A compass comprising static sensors fixed to the drill head to indicate remotely the bearing orientation of the tool when the tool is vertical, that is in a vertical borehole, will indicate, when the tool is inclined, a drill orientation in a different reference system. When the tool is vertical the reference system is defined by the three principal axes V, N and E. The magnetic datum direction is magnetic North at the geographical site and constitutes in effect the zero setting for an indicator or a protractor on a topographical chart. The primary tool axis is vertical and the tool orientation is the roll angle φ of each of the other two fixed tool axes in the horizontal plane and with respect to N and E respectively. When the tool is inclined the reference system has principal axes inclined respectively to V, N and E, one of these principal axes being still the primary tool axis and the measurements being made in the other two fixed tool axes but in terms of earth magnetic field components in the direction of those two axes, which components are not simply geometrically related to North and East magnetic field components. Complications thus arise that, because of the nonuniform patterns of the earth's magnetic field, inclination in the gravitational field, that is with respect to the vertical, involves change in magnetic field parameters, such change depending not only on the geographical site but also on the extent of the inclination. It will be shown that the measured orientation angle in the different reference system can nevertheless be translated into either a bearing orientation with respect to magnetic North (useful when the inclination is small), or an orientation about the tool and borehole axis measured as an angular deflection in a vertical plane, (i.e., the roll angle φ, useful for high angle holes), that is, into a useful orientation angle in the V, N, E reference system by the simple introduction of a computed datum angle and hence by providing for a computed or precalibrated zero setting of the compass indicator.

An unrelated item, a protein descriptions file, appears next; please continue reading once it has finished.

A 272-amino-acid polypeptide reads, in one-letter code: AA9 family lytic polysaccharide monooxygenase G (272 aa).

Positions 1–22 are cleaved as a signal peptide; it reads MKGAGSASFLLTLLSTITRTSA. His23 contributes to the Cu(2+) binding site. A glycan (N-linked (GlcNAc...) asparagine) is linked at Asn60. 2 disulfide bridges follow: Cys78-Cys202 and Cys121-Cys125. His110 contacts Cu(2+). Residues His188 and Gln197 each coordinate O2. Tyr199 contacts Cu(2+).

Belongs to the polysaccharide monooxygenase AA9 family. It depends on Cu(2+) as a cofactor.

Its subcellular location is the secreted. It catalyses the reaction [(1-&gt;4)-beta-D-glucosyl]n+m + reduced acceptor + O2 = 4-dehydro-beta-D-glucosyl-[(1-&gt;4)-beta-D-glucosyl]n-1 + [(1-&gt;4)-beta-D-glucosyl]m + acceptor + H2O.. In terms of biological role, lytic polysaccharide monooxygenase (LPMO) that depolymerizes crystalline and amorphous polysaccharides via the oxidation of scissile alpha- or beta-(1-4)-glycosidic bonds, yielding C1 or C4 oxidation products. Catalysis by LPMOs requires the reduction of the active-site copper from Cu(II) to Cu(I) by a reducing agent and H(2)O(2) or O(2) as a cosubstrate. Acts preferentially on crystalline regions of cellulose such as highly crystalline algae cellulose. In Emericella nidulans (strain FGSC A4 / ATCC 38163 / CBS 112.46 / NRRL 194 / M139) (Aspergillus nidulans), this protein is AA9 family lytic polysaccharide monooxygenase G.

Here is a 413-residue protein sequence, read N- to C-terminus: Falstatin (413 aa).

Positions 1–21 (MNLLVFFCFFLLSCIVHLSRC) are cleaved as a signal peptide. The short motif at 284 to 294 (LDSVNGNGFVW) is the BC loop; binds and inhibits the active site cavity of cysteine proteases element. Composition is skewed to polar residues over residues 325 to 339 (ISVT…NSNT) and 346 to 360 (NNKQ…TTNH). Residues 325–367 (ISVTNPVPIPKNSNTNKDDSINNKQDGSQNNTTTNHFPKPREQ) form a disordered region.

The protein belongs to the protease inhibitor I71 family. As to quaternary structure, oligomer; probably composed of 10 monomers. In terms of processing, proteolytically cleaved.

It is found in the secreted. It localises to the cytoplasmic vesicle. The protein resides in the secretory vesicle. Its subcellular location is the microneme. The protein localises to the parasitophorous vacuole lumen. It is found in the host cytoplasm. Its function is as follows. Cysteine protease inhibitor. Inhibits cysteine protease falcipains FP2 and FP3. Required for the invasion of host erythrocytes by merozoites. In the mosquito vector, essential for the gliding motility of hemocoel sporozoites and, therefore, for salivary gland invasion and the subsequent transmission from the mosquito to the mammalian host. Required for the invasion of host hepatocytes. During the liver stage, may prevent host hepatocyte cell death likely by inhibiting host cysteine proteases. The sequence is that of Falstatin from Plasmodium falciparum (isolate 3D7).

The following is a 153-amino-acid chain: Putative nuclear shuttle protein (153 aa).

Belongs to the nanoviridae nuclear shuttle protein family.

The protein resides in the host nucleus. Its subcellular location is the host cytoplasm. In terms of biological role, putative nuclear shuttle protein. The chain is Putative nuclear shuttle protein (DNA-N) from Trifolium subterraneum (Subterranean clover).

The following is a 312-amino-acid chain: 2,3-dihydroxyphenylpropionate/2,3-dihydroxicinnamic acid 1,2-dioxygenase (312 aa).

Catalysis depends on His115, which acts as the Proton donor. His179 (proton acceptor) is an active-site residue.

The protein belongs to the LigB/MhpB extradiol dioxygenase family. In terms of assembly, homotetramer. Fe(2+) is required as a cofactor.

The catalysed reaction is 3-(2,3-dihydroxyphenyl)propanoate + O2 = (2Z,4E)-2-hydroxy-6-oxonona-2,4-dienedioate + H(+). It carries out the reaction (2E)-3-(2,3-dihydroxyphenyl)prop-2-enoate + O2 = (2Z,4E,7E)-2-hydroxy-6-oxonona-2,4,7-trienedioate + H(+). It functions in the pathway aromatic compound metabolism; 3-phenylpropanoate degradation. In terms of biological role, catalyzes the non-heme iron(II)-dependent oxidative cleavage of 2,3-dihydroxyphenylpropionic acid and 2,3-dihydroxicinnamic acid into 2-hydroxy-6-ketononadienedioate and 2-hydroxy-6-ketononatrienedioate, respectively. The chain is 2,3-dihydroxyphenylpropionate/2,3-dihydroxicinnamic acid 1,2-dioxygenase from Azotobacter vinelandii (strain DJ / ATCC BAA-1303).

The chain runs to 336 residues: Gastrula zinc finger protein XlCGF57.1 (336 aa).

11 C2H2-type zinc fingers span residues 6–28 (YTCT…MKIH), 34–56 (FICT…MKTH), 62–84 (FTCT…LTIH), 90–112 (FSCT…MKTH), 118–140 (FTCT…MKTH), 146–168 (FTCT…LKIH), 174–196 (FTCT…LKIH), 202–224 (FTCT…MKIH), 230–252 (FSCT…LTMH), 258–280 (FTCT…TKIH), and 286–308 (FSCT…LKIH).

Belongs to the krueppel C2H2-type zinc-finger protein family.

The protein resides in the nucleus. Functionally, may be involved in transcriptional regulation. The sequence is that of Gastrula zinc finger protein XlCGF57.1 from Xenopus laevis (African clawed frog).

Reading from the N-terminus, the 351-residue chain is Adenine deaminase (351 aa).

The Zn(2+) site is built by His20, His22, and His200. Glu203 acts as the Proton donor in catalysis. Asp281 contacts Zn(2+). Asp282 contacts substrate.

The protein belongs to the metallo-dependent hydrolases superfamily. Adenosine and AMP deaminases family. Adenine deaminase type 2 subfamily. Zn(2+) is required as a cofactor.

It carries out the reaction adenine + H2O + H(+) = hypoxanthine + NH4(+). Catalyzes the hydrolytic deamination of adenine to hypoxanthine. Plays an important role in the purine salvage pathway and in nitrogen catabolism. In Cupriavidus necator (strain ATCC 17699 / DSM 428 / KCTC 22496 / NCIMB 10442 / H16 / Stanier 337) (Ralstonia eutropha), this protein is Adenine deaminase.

The determination of the orientation of a drilling tool, specifically a mud-motor, in accordance with the invention will now be described in more detail, and specific forms of equipment embodying the invention will also be described with reference to the accompanying drawings, in which: